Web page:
Painting Tosca with Light

Opera Santa Barbara’s Director of Production is also veteran Lighting Designer, Helena Kuukka. Helena recently did the lighting design for last season’s Semele, As One, and the double bill for El Amor Brujo and Il Tabarro. She sits with OSB to talk about her vision for Tosca, the opera that will open our 22|23 Season.

Tosca is one of my favorite operas. I’ve lit several productions of Tosca over the years, and they all looked different from one another in terms of scenery, costumes, etc. What they all had in common was the typical opera setting: scenery and performers on stage, and the orchestra in the pit in front of the stage. This production, however, is quite different.

In our Tosca, the orchestra is on stage, taking up about two-thirds of the playing area. The set and the performers are in front of them, using the remaining stage, as well as the covered orchestra pit area. Between the orchestra and the performers is a big projection screen that serves as the background for the performance. This innovative setup comes with both opportunities and challenges.

In a typical setting, the light plot is designed to provide lighting from several angles: You have light from the front for visibility, and from the sides, the back, and overhead for color, texture, and dimensionality. When most of the action of the opera takes place in an area we don’t typically use, the pit cover, we basically lose access to many of the usual lighting possibilities.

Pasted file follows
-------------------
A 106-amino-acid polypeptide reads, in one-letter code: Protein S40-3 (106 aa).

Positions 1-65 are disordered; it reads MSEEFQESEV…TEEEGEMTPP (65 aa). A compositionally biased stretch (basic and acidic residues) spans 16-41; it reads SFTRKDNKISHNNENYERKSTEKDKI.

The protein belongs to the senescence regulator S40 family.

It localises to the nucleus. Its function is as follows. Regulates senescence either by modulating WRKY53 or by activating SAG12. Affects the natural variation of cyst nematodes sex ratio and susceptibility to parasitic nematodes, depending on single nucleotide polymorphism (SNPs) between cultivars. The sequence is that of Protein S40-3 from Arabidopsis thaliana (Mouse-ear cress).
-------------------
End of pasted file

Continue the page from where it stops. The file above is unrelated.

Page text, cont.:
In addition to providing visibility, the job of a lighting designer is to help create the mood and time of day by using color, angles and texture. In the case of our Tosca, the challenge is to find enough variety and options to support the storytelling with fewer-than-usual lighting positions and instruments. We are addressing that by adding additional lighting fixtures into places where the venue typically does not have them, and embedding smaller fixtures into the set itself. In terms of design choices I thought of the color of lights very carefully: I picked color filters that, when layered, create additional colors that work for the production. This enables me to extend my color choices without adding more actual fixtures.

After all the technical aspects are in place, it all comes down to building the lighting looks in the theatre, and literally painting each moment of the opera with light. Having a smaller “toolbox” to work with just means you have to be very creative with how you use it. It is a bit of a challenge for sure, but it is also fun to have a different kind of a design opportunity. Limitations are not necessarily a bad thing–they also push the creative mind to work a little harder to find solutions and often unexpectedly good things happen as a result.

-Helena Kuukka
Lighting Designer, Tosca
Opera Santa Barbara

Don’t miss Tosca on Saturday, October 1 at the Granada Theatre. Visit here for tickets.